I don’t recall ever paying for a TypePad blog, but apparently I did. I learned this today when I logged in for the first time in years to see that the site I had set up in 2005 was deactivated because my credit card had expired. Lucky for me, I don’t have to pay anymore because TypePad has finally launched a free version of the service.
TypePad Micro will be very familiar to anyone who has ever used Tumblr or Posterous in the past. I hate the term “micro-blogging,” but that’s essentially what this is in the eyes of some people. That is to say, it’s a platform that makes it easy to quickly post items you find that you enjoy from around the web. You can certainly use it to write more traditional blog posts if you want, but the clear emphasis is on sharing links, photos, music, and other quick-share items from around the web.
Of course, some people also consider Twitter to be micro-blogging, but as it lays out in its post, TypePad considers the new Micro product be fit in between what people do on Twitter, and what they do on regular blogs.
TypePad’s goal with Micro is pretty straightforward: Get more people using their platform, product manager Leah Culver (formerly the creator of Pownce, which TypePad parent Six Apart acquired last year) tells us. The idea is that if users like using TypePad Micro enough, maybe they’ll pay to upgrade to one of the Pro accounts which offer more options such as being much more customizable, adding other blogs, and giving you the option of placing ads on your site. Thankfully, if you stick with the free version, TypePad doesn’t plaster your blog with ads that they’re making money from.
And with more people using TypePad in general, it benefits the users who are already paying to use it, since the ecosystem will get larger and their posts will have more potential reach.
With the free version there are some options you get, such as the ability to set a site banner and change your sites’ colors. A nicer feature is the ability to see all your stats. And since Twitter integration is built in complete with Bit.ly links, you can also easily view those stats. Facebook integration is built-in as well to easily auto-posts your post to your Wall. And there is already an iPhone app.
But the most important element of these micro-blogging sites is the bookmarklet. And TypePad Micro has a very nice one. Rather than being of the bulky, pop-a-new-window variety like Tumblr, TypePad Micro’s pops up as an overlay on whatever site you are on. And if that site contains a picture, it will auto-populate it in the input fields for you. The same is true if you’re on a page with a video. And the bookmarklet makes it easy to share to Twitter and Facebook just by clicking checkboxes.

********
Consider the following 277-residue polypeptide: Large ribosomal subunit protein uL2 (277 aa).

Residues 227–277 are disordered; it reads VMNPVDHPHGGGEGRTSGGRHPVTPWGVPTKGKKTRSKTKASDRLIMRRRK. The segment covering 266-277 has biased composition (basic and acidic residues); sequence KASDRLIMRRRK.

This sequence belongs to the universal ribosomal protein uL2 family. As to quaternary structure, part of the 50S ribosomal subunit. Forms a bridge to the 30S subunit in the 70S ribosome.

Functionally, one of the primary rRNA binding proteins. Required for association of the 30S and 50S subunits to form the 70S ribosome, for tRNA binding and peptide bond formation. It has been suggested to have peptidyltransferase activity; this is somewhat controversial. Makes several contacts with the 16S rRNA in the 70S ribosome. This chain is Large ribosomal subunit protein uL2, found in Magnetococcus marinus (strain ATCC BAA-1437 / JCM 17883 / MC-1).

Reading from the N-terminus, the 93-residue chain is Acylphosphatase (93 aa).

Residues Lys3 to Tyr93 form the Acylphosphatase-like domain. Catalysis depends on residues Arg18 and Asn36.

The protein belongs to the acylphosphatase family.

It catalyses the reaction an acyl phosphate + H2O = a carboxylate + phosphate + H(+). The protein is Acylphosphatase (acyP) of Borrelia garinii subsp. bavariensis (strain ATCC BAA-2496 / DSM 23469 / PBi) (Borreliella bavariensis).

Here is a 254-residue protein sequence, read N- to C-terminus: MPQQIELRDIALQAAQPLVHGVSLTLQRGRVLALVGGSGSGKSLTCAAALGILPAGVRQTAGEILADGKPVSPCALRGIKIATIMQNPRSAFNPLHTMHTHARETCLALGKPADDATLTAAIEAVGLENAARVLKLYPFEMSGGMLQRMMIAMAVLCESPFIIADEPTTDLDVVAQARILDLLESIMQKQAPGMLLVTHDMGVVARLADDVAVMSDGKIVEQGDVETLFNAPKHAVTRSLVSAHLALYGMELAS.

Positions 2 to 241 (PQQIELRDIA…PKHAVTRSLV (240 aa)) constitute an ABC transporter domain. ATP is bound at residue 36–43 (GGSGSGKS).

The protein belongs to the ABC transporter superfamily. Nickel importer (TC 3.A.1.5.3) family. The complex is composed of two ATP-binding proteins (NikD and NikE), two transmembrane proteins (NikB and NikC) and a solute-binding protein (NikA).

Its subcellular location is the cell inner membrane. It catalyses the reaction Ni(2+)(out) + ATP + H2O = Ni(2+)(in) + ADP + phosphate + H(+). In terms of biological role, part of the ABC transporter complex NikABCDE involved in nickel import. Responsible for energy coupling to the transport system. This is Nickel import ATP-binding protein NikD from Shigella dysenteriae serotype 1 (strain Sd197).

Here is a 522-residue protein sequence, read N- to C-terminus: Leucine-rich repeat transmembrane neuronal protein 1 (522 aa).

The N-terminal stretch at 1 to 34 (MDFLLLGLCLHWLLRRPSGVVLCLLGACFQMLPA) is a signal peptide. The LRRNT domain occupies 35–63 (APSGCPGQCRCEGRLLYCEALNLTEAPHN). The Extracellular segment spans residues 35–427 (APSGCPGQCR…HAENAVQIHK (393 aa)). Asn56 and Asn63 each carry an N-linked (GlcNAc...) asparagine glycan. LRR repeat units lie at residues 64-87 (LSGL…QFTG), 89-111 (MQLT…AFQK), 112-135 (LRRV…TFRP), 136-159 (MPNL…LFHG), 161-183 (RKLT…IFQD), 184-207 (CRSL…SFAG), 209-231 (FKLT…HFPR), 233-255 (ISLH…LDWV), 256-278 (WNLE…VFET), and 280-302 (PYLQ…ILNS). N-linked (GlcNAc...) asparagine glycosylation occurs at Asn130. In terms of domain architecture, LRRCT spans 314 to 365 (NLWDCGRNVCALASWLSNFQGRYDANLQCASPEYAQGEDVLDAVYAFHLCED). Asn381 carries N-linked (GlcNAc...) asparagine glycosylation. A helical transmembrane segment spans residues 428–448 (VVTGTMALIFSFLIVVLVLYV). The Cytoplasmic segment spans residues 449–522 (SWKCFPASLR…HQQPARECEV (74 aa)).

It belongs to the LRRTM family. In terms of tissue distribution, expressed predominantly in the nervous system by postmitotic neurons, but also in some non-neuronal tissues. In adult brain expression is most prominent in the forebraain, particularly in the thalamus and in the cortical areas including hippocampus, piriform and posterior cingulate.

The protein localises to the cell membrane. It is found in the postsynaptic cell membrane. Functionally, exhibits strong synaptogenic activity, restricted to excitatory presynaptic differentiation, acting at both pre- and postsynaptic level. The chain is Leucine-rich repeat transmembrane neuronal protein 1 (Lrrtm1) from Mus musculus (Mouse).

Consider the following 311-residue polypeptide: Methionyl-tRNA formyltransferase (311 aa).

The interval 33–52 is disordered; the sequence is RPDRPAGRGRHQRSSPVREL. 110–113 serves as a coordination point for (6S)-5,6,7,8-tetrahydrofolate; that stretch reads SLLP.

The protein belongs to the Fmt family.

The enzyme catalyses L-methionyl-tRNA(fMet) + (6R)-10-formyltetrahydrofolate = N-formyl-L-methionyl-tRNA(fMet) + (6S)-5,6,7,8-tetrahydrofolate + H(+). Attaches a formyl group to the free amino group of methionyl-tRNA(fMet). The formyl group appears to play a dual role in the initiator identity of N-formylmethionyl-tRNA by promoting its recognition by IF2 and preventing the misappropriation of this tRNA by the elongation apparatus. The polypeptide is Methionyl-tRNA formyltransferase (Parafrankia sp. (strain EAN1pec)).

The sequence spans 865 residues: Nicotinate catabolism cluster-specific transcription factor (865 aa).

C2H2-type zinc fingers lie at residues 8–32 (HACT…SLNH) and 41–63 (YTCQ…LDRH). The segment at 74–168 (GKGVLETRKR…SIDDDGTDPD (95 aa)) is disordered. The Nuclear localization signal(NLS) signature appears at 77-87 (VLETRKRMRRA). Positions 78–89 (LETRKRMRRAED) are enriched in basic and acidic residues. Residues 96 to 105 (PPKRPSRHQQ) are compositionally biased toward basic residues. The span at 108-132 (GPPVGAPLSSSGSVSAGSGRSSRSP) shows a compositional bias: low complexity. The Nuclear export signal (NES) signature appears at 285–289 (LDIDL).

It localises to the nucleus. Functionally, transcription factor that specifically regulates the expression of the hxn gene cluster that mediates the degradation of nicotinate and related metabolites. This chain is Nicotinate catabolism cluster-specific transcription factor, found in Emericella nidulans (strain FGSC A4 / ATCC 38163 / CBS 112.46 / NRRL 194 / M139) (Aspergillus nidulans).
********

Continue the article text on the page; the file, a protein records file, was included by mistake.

The TypePad Micro sites themselves will bring the most comparisons to Tumblr. After all, there is an easy, one-click re-blog button attached to each post, just as there is on Tumblr. And there is a way to “like” or “favorite” posts. And there is a social element that allows you to follow other TypePad users and showcase that on your site — which again, is like Tumblr. But unlike Tumblr, TypePad Micro is also a way to comment on each post. You can do so using a TypePad, Twitter, or Facebook account, or OpenID. In that regard, it’s more like Posterous.
So will people actually start using TypePad Micro over Tumblr or Posterous? If they don’t mind the lack of customization offered, they might. While most users are never going to do something like edit the CSS, it would still be nice to see more options for themes. That is definitely one strong-suit of Tumblr. Those may come down the road for TypePad Micro as well, we’re told.
One upside to TypePad Micro versus the others is that it’s built on TypePad’s own long-existing backbone, this makes the service is pretty fast. And thanks to Facebook Connect, setting up a new account takes just a few clicks and a few minutes before you’re ready to go.